The United Methodist Church’s top court has ruled that other petitions — in addition to legislation from the Council of Bishops — can be submitted for the 2019 special session of General Conference.
Any organization, as well as clergy members and lay members, can file a petition for the 2019 special session of General Conference, which is devoted to working through a longstanding impasse over homosexuality. Those petitions must be “in harmony with the purpose stated in the call” for the special session, the United Methodist Judicial Council said in Decision 1360.
In its analysis, the court cited Paragraph 14 of the church’s constitution in declaring that “petitions which are in harmony with any business which may be proposed in the Bishops’ Report are allowed.”
The decision was posted May 25 on the Judicial Council’s website after the conclusion of its meeting at the Hilton Orrington Hotel.
The denomination’s Council of Bishops had requested a declaratory decision on whether petitions inconsistent with the bishops’ own report could be considered at the Special General Conference, set for Feb. 23-26, 2019, in St. Louis. General Conference is the top legislative body of The United Methodist Church.
Although the bishops have talked about the broad outlines of the report, it has yet to be made public. Judicial Council held a May 22 oral hearing on the request before beginning its deliberations on a declaratory decision.
The purpose of the call for the special session “is limited to receiving and acting upon a report from the Council of Bishops based on the recommendations of the Way Forward,” the Judicial Council noted in its ruling.
“It is the obligation of the General Conference to determine, in the first instance, through its committees, officers and presiders, acting in accordance with The Discipline and the rules and procedures of the General Conference, whether any such petition is ‘in harmony,’” the ruling said.
Business deemed not “in harmony” is not permitted unless approved by a two-thirds vote of General Conference, Judicial Council said.
Established after General Conference 2016 put petitions related to human sexuality on hold amid open talk of a denominational split, the Commission on a Way Forward finished its work this year.
The Council of Bishops said it was sharing the commission’s work, which was conducted at closed meetings, and recommending the One Church Plan for legislative action by the special General Conference. That plan would loosen current restrictions on same-sex weddings and gay clergy at the conference and local levels. The council also will provide supplementary materials about two other options, the Traditionalist Plan and the Connectional Conference Plan.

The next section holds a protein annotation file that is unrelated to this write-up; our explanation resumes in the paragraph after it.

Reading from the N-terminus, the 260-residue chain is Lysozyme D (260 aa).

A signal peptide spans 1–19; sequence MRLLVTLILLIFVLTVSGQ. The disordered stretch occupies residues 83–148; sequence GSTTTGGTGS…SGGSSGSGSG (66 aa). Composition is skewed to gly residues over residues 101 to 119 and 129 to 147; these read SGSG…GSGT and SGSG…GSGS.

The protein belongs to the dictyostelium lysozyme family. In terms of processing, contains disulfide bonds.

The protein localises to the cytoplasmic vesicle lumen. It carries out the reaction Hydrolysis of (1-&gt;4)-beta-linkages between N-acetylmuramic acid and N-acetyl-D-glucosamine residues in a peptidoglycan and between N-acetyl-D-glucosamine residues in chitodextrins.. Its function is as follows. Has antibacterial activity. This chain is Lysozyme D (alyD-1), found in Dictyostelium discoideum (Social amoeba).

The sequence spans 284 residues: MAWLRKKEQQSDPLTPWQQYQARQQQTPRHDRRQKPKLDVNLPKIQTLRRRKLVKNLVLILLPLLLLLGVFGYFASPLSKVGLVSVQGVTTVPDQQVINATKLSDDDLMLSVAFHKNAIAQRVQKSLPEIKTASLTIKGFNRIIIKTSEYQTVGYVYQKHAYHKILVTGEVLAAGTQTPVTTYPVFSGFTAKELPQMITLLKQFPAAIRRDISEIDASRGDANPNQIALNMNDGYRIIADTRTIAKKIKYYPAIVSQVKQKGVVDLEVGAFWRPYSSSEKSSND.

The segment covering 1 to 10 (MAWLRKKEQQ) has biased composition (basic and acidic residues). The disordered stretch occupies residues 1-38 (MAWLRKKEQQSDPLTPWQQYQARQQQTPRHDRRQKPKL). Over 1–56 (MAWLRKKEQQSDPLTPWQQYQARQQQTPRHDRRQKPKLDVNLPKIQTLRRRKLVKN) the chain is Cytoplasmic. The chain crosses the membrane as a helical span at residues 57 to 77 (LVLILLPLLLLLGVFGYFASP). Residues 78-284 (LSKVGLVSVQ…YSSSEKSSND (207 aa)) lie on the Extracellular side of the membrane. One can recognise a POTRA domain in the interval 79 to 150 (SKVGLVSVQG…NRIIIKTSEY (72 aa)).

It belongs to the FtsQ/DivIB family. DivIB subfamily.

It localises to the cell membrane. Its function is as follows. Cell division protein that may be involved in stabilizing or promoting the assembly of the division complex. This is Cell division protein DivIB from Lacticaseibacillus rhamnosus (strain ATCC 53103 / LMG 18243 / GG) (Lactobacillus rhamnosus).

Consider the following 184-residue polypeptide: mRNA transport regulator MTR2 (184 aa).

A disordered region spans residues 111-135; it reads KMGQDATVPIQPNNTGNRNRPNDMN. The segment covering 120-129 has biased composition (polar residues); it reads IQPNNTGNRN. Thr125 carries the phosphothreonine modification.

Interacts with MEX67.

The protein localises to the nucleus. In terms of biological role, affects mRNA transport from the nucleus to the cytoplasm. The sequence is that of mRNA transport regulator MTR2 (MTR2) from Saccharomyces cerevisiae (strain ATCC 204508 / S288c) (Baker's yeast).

In an end note attached to the decision’s “statement of facts” section, the court cited Judicial Council Decision 424 in raising the question of “of whether a special commission created by the General Conference can report to a body other than the General Conference.
“Specifically, is the Commission on a Way Forward amenable to the General Conference or the Council of Bishops, and can it present its findings and report to the General Conference through the Council?”
The language in “An Offering for a Way Forward,” approved by General Conference 2016, “strongly suggests” the commission’s work was the only rationale for calling a special session, the end note said.
In the analysis of its decision to allow other petitions, Judicial Council cited Paragraph 507 of the Book of Discipline, the denomination’s law book, which allows for a petition from organizations and clergy or lay members “if it meets the criteria set forth therein.” There is no distinction “whether such petitions are to a regular or special session of General Conference,” the court said.
The analysis also noted that Paragraph 14 of the church’s constitution does not restrict the filing of petitions in a special session “as long as the business proposed to be undertaken in such petition is in harmony with the purposed stated in the call. Therefore, petitions which are in harmony with any business which may be proposed in the Bishops’ Report are allowed.”
In an opinion that concurred in part and dissented in part, Beth Capen, a lay member of Judicial Council, wrote that while she agreed with her colleagues “on some points,” she believed that the 2019 General Conference should not receive other petitions “because its purpose is limited to the report emanating from the work of the Commission on a Way Forward.”
Bloom is the assistant news editor for United Methodist News Service and is based in New York.
(UMNS) - The 32-member Commission on a Way Forward for The United Methodist Church concluded its ninth and final meeting in Nashville yesterday (May 16).
The Commission met nine times over 17 months. The Commission reviewed a wide variety of petitions presented as legislation to previous General Conferences regarding human sexuality and examined how other faith communities and denominations are responding or have responded to the question of inclusion of LGBTQ persons.
“The key part of the early work was to build trust and intentional community among a group of people who had good reasons not to trust each other,” said Bishop David Yemba, one of the moderators of the Commission.
At the heart of the work on relationship building was the book, The Anatomy of Peace, from the Arbinger Institute. The focus of The Anatomy of Peace is to help people build the capacity for living through conflict with a heart of peace instead of a heart at war. A heart of peace helps us to see and treat others as people while a heart at war tends to see and treat others as objects, obstacles, or problems.